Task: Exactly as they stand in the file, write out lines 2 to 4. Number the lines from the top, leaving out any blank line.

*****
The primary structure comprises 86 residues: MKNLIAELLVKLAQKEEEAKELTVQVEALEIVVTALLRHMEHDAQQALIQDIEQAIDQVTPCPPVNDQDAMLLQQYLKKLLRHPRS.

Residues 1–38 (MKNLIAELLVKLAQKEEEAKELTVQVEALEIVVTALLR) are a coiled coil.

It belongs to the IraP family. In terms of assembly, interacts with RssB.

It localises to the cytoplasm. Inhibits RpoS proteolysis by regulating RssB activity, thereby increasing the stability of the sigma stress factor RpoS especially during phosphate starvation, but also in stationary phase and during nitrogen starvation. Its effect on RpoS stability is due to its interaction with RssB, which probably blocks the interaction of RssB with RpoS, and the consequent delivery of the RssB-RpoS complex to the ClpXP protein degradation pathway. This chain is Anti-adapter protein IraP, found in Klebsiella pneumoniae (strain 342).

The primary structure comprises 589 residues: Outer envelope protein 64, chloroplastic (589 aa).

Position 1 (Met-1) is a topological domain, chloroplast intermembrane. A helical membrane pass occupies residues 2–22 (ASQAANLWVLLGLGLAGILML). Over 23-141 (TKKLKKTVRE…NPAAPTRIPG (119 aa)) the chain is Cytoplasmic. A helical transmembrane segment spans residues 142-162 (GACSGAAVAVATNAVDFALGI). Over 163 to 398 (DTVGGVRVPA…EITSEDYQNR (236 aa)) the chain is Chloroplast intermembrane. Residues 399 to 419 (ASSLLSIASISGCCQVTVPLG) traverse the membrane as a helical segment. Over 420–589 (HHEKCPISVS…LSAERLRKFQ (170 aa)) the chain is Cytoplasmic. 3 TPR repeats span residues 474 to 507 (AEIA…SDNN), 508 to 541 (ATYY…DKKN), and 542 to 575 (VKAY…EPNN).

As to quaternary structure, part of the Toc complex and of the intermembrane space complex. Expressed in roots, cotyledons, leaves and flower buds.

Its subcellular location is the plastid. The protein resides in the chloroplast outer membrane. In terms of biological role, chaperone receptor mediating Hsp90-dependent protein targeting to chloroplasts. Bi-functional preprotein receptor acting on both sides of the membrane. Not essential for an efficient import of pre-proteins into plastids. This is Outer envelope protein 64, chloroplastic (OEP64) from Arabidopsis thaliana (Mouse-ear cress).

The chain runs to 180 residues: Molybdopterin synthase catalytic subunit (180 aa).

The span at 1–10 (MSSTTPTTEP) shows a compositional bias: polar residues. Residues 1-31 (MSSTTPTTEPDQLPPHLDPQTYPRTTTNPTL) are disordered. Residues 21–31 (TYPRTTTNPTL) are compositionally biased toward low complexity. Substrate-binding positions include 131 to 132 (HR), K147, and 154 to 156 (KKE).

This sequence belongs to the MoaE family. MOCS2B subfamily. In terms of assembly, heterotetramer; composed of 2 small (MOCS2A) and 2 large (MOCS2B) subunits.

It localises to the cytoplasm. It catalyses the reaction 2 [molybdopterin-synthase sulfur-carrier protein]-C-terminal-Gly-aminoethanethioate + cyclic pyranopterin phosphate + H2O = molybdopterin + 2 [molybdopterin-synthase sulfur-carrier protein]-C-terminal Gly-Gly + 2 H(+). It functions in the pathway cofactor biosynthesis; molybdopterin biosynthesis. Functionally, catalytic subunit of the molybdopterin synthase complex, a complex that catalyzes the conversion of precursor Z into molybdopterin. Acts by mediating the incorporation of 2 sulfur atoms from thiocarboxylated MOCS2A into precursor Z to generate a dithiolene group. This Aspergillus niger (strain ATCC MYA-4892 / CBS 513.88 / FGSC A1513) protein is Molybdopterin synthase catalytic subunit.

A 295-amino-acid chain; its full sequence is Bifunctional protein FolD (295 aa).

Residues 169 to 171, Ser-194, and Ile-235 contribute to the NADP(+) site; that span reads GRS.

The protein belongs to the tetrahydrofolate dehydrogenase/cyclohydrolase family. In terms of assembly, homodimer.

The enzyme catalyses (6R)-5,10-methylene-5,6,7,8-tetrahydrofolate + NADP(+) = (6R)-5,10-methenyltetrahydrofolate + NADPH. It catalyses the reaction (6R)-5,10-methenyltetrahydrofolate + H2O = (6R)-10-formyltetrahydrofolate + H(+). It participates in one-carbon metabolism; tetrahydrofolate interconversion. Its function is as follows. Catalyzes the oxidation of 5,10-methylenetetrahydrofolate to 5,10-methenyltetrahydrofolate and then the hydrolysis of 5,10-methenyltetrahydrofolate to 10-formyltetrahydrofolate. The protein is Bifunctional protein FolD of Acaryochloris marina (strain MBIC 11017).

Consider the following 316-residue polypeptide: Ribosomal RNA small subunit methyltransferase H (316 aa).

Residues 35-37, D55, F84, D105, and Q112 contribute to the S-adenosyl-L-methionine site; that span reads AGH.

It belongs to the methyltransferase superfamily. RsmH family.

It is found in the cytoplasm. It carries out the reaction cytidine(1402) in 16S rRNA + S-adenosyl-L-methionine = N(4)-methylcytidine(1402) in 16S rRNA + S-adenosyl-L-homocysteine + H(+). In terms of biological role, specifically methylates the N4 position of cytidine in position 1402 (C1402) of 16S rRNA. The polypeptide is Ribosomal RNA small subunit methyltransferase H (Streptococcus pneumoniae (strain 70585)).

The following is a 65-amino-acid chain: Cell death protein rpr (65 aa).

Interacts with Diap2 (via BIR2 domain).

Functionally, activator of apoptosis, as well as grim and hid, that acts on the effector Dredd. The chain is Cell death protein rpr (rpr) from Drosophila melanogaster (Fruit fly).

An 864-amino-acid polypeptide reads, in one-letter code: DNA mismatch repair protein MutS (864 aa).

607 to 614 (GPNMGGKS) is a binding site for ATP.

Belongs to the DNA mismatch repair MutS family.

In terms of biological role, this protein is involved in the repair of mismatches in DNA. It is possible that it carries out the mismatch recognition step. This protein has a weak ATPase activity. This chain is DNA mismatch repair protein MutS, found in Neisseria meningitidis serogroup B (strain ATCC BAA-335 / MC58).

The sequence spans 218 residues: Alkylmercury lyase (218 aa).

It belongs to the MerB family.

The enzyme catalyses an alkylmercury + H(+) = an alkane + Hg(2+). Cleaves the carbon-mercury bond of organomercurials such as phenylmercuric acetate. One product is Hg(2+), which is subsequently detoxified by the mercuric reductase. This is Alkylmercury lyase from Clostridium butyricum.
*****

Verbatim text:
Residues 1–38 (MKNLIAELLVKLAQKEEEAKELTVQVEALEIVVTALLR) are a coiled coil.

It belongs to the IraP family. In terms of assembly, interacts with RssB.

It localises to the cytoplasm. Inhibits RpoS proteolysis by regulating RssB activity, thereby increasing the stability of the sigma stress factor RpoS especially during phosphate starvation, but also in stationary phase and during nitrogen starvation. Its effect on RpoS stability is due to its interaction with RssB, which probably blocks the interaction of RssB with RpoS, and the consequent delivery of the RssB-RpoS complex to the ClpXP protein degradation pathway. This chain is Anti-adapter protein IraP, found in Klebsiella pneumoniae (strain 342).